The floor leader of the ruling Grand National Party (GNP) Wednesday opposed using the Assembly speaker’s authority to pass the long-pending free trade deal with the United States on the floor, saying a unilateral passage would cause distrust in party politics.
Imminent FTA action
Few would be surprised if the ruling Grand National Party resorted to its majority power to ram the Korea-U.S. free trade agreement bill through the National Assembly at any time. The GNP must believe it has accumulated enough justification to do so while the main opposition party has weak logic to ask for public support for its rejection of the bill. Rep. Chung Dong-young is in the center of the DP’s illogical and unreasonable behavior in the KORUS FTA tussle.


  • AMCHAM Korea
    The American Chamber of Commerce in Korea
  • Ben Muse - KORUS FTA
    A blog with a large number of links and references to the US-Korea FTA talks and analyses about them.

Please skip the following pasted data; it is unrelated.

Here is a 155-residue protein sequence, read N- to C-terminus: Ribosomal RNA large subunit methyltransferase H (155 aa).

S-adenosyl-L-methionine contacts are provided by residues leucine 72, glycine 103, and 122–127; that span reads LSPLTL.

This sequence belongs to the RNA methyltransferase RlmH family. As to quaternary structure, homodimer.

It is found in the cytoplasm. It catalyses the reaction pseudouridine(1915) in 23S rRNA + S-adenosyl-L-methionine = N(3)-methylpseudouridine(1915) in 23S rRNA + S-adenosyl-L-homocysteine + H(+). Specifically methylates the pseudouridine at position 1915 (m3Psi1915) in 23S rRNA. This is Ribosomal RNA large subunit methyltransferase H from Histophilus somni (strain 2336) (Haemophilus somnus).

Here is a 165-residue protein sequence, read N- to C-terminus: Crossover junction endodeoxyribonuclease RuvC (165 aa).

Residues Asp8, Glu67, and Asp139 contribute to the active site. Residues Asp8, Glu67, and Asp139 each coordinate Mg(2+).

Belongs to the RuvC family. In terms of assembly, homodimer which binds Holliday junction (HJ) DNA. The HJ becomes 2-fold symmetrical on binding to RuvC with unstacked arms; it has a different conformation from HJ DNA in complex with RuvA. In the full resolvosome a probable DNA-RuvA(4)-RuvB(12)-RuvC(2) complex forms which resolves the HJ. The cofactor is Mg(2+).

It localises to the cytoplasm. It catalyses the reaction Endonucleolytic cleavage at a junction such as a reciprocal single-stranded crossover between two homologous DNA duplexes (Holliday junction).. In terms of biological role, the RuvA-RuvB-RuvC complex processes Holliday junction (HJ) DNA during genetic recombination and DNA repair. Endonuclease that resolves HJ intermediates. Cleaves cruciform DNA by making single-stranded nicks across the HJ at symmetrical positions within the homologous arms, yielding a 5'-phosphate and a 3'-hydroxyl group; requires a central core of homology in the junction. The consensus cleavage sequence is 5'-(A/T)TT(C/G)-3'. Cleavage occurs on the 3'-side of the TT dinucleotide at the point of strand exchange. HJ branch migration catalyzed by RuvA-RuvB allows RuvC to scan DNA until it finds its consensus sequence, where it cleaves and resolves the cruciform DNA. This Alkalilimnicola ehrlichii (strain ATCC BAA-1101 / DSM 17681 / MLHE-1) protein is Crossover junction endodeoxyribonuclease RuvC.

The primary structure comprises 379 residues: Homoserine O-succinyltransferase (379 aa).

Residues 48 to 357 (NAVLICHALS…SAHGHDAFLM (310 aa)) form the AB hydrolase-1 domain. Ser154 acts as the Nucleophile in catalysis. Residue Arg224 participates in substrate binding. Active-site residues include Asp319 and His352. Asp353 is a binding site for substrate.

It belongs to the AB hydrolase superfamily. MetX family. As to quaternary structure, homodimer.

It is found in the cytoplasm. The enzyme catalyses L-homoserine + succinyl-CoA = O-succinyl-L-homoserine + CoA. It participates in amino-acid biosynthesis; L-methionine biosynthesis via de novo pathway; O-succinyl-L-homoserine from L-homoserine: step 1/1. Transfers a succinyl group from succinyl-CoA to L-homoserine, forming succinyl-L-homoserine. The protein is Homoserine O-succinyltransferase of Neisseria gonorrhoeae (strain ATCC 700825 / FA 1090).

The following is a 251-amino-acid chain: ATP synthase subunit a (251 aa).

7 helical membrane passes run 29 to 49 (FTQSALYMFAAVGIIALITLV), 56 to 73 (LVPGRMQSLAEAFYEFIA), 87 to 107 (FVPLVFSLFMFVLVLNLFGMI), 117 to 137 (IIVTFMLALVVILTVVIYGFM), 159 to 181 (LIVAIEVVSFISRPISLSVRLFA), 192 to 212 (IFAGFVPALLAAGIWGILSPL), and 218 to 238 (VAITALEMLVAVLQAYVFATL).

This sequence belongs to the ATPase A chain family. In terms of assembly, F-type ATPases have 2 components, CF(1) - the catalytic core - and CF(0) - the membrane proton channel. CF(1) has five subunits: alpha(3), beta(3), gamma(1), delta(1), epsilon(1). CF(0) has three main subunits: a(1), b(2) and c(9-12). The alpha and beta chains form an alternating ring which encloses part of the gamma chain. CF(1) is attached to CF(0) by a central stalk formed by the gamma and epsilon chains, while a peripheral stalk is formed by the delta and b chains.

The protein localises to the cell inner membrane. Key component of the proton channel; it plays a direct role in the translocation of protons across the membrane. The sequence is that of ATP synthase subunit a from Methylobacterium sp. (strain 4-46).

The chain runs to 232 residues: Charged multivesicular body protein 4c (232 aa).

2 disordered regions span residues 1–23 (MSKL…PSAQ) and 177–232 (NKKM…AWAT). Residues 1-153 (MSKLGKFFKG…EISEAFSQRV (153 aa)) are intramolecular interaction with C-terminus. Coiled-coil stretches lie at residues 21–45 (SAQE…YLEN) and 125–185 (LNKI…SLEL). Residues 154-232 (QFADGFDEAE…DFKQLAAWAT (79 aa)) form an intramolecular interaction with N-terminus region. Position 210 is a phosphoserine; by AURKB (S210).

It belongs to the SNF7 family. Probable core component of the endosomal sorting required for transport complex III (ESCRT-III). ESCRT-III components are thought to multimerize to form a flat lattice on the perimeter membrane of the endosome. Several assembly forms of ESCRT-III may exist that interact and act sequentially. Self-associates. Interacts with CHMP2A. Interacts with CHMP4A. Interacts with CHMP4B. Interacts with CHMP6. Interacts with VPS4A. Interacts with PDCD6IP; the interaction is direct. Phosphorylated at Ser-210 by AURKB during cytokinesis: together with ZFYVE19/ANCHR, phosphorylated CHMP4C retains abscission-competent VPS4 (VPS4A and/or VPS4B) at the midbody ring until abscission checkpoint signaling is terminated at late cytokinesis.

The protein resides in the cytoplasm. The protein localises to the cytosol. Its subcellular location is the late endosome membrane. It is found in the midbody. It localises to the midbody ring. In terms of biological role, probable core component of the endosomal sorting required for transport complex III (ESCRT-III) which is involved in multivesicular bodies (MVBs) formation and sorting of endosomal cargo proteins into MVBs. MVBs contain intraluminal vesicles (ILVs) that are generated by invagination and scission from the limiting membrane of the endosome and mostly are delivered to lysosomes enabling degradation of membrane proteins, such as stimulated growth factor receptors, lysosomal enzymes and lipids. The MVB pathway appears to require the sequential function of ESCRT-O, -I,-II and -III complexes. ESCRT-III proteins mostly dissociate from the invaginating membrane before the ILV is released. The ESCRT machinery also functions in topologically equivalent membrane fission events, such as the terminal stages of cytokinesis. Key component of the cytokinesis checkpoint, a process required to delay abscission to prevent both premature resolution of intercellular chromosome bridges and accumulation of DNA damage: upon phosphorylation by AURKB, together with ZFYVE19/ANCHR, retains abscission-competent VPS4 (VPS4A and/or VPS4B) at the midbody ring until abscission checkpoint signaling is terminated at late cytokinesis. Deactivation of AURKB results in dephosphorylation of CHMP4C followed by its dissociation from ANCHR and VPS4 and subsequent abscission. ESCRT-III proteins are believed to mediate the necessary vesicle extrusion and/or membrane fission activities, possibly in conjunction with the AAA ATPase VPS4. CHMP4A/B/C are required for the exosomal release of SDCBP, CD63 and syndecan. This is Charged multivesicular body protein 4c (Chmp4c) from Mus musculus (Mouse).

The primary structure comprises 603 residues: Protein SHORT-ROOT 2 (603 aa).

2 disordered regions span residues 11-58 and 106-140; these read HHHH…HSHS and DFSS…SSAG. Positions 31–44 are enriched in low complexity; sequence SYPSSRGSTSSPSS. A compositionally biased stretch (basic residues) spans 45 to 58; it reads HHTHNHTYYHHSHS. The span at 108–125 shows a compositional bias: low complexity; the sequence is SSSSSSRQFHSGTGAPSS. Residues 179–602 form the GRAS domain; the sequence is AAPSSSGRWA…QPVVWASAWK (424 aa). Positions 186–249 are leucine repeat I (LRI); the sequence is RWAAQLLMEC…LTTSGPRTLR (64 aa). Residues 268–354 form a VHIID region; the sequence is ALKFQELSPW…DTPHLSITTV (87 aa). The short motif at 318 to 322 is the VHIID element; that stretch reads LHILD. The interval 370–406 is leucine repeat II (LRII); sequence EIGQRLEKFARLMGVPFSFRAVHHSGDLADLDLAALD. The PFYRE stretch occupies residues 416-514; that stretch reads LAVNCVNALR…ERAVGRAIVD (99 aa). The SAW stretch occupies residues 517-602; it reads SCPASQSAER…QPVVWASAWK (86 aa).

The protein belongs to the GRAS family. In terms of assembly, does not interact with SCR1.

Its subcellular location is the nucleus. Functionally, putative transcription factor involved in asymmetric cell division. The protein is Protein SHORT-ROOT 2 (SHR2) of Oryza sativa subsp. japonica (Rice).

Korean Americans Against War and Neoliberalism
  • Korea Policy Institute
    The US-based Korea Policy Institute produces policy briefs, organizes Congressional press briefings and sponsors policy roundtable on the proposed US-South Korea Free Trade Agreement.
  • Korean Civil Society Coalition against KORUS FTA on Intellectual Property Rigthts
    Korean Civil Society Coalition against KORUS FTA on Intellectual Property Rigthts (KCSC) is deeply worried about the Korea-US FTA negotiations especially on the issue of IPRs such as copyright, patent and trademark and strongly opposes the whole process of Korea-US FTA negotiations.
  • US-Korea FTA Business Council
    The US-Korea FTA Business Coalition is a group of over 100 leading US companies and trade associations that strongly support the conclusion and passage of a free trade agreement between the United States and the Republic of Korea.
  • VoiceofPeople
    The VoiceofPeople is a progressive internet press outfit in Korea covering the FTA struggle.